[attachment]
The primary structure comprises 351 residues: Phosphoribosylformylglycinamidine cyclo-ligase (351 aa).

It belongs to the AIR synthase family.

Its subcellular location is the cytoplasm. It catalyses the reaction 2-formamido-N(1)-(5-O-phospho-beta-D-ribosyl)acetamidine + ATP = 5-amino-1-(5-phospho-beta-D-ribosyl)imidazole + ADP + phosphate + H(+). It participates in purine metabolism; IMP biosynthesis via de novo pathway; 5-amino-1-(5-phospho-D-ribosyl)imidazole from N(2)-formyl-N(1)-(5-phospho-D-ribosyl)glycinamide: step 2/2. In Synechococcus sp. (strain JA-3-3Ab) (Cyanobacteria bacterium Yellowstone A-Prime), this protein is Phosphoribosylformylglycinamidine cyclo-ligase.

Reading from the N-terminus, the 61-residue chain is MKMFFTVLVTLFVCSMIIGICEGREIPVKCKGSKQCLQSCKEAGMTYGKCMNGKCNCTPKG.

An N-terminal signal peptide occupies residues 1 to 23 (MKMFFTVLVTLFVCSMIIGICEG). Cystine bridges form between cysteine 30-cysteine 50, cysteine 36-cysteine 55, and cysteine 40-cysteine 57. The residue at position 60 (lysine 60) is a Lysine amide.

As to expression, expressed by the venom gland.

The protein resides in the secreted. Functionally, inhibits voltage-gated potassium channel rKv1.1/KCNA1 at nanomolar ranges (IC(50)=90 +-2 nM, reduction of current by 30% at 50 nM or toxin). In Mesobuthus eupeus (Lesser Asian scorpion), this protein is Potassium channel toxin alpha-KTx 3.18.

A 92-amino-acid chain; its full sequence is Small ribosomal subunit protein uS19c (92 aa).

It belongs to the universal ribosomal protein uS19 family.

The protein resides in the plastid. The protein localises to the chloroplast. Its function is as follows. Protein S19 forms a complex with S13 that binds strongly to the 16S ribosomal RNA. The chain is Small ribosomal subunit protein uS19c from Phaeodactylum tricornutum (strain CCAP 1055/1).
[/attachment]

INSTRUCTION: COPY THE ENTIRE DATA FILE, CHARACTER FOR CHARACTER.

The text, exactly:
The primary structure comprises 351 residues: Phosphoribosylformylglycinamidine cyclo-ligase (351 aa).

It belongs to the AIR synthase family.

Its subcellular location is the cytoplasm. It catalyses the reaction 2-formamido-N(1)-(5-O-phospho-beta-D-ribosyl)acetamidine + ATP = 5-amino-1-(5-phospho-beta-D-ribosyl)imidazole + ADP + phosphate + H(+). It participates in purine metabolism; IMP biosynthesis via de novo pathway; 5-amino-1-(5-phospho-D-ribosyl)imidazole from N(2)-formyl-N(1)-(5-phospho-D-ribosyl)glycinamide: step 2/2. In Synechococcus sp. (strain JA-3-3Ab) (Cyanobacteria bacterium Yellowstone A-Prime), this protein is Phosphoribosylformylglycinamidine cyclo-ligase.

Reading from the N-terminus, the 61-residue chain is MKMFFTVLVTLFVCSMIIGICEGREIPVKCKGSKQCLQSCKEAGMTYGKCMNGKCNCTPKG.

An N-terminal signal peptide occupies residues 1 to 23 (MKMFFTVLVTLFVCSMIIGICEG). Cystine bridges form between cysteine 30-cysteine 50, cysteine 36-cysteine 55, and cysteine 40-cysteine 57. The residue at position 60 (lysine 60) is a Lysine amide.

As to expression, expressed by the venom gland.

The protein resides in the secreted. Functionally, inhibits voltage-gated potassium channel rKv1.1/KCNA1 at nanomolar ranges (IC(50)=90 +-2 nM, reduction of current by 30% at 50 nM or toxin). In Mesobuthus eupeus (Lesser Asian scorpion), this protein is Potassium channel toxin alpha-KTx 3.18.

A 92-amino-acid chain; its full sequence is Small ribosomal subunit protein uS19c (92 aa).

It belongs to the universal ribosomal protein uS19 family.

The protein resides in the plastid. The protein localises to the chloroplast. Its function is as follows. Protein S19 forms a complex with S13 that binds strongly to the 16S ribosomal RNA. The chain is Small ribosomal subunit protein uS19c from Phaeodactylum tricornutum (strain CCAP 1055/1).